The HAB Test Booklet, used with clients/patients, and the HAB Training and Administration Manual, should be used together. The HAB Training Administration & Scoring Manual was developed in 2004 as part of an honours project at the University of Western Sydney by Kathrine Faddy, with honour supervisors Annie McCluskey & Natasha Lannin.

Target Audience
Physiotherapists, Occupational Therapists
Attribution
McCluskey A & Lannin NA (2008)
Resource type
PDF
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Scroll down for CIMT, MENTAL PRACTICE and ELECTRICAL STIMULATION resources under the TRAINING category

Training very weak muscles

REPS

Description

The REPS app consists of post-stroke exercise programs that are guided by videos. The programs include:

1) TASK in which you practice everyday tasks; sitting, standing, stepping and standing up.

2) PUSH in which you can start to practice arm movements if your arm is very weak and difficult to move.

The programs were designed to improve and/or maintain strength and mobility, as well as encouraging people after stroke to be more physically active.

The programs within the app were developed by a team of physiotherapists at Macquarie University  in Australia, led by Dr Kate Scrivener. The aim of the app is to assist people after stroke to exercise at home, on an ongoing basis. The app is free. 

Target Audience
Physiotherapists, Occupational Therapists
Attribution
Kate Scrivener and colleagues, Macquarie University (2018)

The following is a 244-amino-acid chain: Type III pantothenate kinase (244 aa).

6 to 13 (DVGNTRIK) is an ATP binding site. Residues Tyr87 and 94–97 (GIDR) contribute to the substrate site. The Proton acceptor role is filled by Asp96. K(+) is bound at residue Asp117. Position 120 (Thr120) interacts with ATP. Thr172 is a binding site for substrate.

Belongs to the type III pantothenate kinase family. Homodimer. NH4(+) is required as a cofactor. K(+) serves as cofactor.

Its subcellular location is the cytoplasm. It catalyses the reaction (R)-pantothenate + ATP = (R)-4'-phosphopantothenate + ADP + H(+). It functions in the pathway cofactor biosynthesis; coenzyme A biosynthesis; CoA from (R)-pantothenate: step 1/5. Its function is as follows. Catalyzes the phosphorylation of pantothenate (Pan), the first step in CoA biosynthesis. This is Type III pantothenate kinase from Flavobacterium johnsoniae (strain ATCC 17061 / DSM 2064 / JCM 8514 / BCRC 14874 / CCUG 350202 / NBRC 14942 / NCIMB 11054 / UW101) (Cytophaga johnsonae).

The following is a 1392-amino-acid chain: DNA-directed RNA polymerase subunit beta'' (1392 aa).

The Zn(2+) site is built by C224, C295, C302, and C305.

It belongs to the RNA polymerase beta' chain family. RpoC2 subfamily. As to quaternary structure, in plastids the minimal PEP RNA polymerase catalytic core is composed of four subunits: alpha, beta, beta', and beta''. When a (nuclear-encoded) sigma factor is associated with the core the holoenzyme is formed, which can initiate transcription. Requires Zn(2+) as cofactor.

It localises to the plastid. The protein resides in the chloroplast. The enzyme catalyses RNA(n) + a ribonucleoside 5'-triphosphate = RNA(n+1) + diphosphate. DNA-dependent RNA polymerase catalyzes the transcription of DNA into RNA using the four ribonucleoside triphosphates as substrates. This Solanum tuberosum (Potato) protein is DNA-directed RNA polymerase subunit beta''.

Resource type
URL
Visit website
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The PUSH program (promoting use of shoulder and hand), 2011

Description

PUSH is an exercise program designed to elicit muscle activity in the arm after stroke.

The PUSH arm exercise program was originally designed and implemented at Bankstown-Lidcombe Hospital stroke unit, in Sydney, Australia. The program is based on evidence regarding arm training and dosage. There is not yet any research validating the effect or impact of the PUSH program.

The PUSH program is now available with accompanying videos as part of the REPS Recovery Exercises App (which is free) - also developed by Dr Kate Scrivener from Macquarie University.

Target Audience
Physiotherapists, Occupational Therapists, Nurses
Attribution
Kate Scrivener, The StrokeEd Collaboration
Resource type
PDF
Visit website
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Task training

Journal review: Intensive upper limb rehabilitation after stroke: Outcomes from the UK Queen Square programme

Description